An Epic Whinge

A review of ‘The Stolen Earth’ / ‘Journey’s End’.  This is from the old site; heavily edited and partly rewritten.  Not much politics in this.  It’s mostly about what I see as shortcomings in dramatic values.  

So, it’s the end of the season again and it’s time for the Earth to be invaded again, by semi-mechanical aliens again, some of them flying down from the sky to shoot the people who are conveniently milling about in the streets like targets. Again.

Meanwhile, the obligatory soldiers are dying as they fight their obligatory pointless last stand while General Dempsey (or is it Makepeace? I never could remember which was which) gets to say things like “Ladies and Gentlemen… we are at war!” (how original) and hand Martha the obligatory Ominous Bit of Unexplained Technology, which this week has a name that sounds like a Robert Ludlum novel.

But all that stuff is happening in the background, ceding the foreground to the Meeting of the Spin-Offs.

The fact that we are watching the linkage of bits of a franchise (rather than, say, characters meeting each other) is underlined by the fact that they meet on a screen, as though Rose (who’s been off doing all the stuff that would’ve constituted Rose Tyler: Earth Defence if it’d got made) is watching four different Doctor Who programmes at once.

But what is the point of all this multi-show and multicontinuity convergence? ‘The Stolen Earth’ is behaving like it is trying to “sum up an era” (i.e. the last four years) in order to provide a fittingly epic swansong for David Tennant. In fact, it seems almost as if this vast fanwank panorama has been created in order to gull the unwary (all those people who hadn’t seen the pics from the filming of the Christmas special) into thinking that a proper regeneration really is on the cards.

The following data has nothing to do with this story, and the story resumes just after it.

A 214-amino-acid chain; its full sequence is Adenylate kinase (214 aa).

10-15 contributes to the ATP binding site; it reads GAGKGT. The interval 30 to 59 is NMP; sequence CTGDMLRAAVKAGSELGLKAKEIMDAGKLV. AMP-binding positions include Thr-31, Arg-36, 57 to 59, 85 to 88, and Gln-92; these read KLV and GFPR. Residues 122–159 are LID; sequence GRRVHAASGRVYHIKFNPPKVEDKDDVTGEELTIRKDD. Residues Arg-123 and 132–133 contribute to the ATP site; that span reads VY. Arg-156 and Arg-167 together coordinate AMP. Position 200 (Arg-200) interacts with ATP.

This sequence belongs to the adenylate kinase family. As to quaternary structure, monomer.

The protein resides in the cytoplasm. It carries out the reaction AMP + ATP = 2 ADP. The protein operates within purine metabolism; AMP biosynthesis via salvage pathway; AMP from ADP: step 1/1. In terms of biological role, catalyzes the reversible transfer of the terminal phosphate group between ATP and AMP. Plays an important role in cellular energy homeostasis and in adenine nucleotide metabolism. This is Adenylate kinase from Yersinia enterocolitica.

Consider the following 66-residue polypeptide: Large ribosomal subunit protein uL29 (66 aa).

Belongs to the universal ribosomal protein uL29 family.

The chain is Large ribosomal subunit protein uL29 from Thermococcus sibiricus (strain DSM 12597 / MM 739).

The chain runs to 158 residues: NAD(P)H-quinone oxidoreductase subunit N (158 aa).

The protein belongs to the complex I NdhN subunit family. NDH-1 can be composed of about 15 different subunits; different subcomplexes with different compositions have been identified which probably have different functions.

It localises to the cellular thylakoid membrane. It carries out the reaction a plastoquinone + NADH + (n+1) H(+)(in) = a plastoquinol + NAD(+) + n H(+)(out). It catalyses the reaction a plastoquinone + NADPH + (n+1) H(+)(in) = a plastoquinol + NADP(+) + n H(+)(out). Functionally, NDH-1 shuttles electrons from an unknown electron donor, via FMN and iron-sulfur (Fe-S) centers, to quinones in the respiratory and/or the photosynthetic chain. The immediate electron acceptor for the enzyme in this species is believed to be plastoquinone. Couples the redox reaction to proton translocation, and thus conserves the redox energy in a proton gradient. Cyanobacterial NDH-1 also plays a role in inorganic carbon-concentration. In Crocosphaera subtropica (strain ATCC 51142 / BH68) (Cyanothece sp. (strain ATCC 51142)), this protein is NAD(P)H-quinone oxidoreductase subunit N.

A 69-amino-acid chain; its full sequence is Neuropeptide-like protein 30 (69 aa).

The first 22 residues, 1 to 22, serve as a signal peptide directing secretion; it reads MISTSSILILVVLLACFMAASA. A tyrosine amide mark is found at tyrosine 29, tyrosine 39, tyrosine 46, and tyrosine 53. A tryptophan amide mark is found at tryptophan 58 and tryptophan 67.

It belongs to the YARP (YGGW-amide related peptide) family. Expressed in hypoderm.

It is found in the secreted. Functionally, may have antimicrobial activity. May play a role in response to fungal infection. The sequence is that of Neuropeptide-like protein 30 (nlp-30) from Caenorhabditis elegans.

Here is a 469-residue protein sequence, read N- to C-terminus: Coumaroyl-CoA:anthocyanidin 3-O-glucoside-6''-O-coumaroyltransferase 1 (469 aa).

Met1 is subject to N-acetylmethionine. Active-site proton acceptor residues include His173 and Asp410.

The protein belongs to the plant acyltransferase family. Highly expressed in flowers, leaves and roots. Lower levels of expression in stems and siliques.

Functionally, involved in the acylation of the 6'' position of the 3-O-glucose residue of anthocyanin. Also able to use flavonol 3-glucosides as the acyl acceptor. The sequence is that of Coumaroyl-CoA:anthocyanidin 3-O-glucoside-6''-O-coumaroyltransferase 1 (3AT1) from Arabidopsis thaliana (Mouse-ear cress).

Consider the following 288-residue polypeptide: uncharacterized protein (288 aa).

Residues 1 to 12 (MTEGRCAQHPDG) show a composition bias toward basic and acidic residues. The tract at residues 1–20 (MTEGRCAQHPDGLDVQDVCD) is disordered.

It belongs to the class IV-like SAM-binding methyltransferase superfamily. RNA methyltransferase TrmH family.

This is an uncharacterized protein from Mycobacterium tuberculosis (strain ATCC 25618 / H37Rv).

The approach taken by ‘The Stolen Earth’ might be the kind of thing that the general public would expect from a Tennant bow-out. A ‘Greatest Hits’ medley before the curtains come down. How strange that ‘Rose’ insisted on behaving as though the fans didn’t exist and now ‘The Stolen Earth’ treats the entire nation like fans, expecting them to put up with acres of technobabble and to be thrilled by the reappearances of Harriet Jones, Captain Jack, Sarah-Jane, the Judoon, etc., etc., etc. They are even expected to be thrilled by the return of Davros. Even the continuity announcer talked about “the return of an old enemy”. Hearing that, those millions of non-fan viewers watching probably expected to see the Master turn up, or Margaret Slitheen, or the Dalek Emperor.

The only explanation seems to be that RTD & Co. are actually thinking of their viewership as all being fans. That’s why they can pitch ‘The Stolen Earth’ as David Tennant’s Epic Last Story (Or Is It?), Featuring All Your Old Favourites.

Thing is… from amidst this vast collision of back-references, something bigger does emerge. A feeling of unity.…

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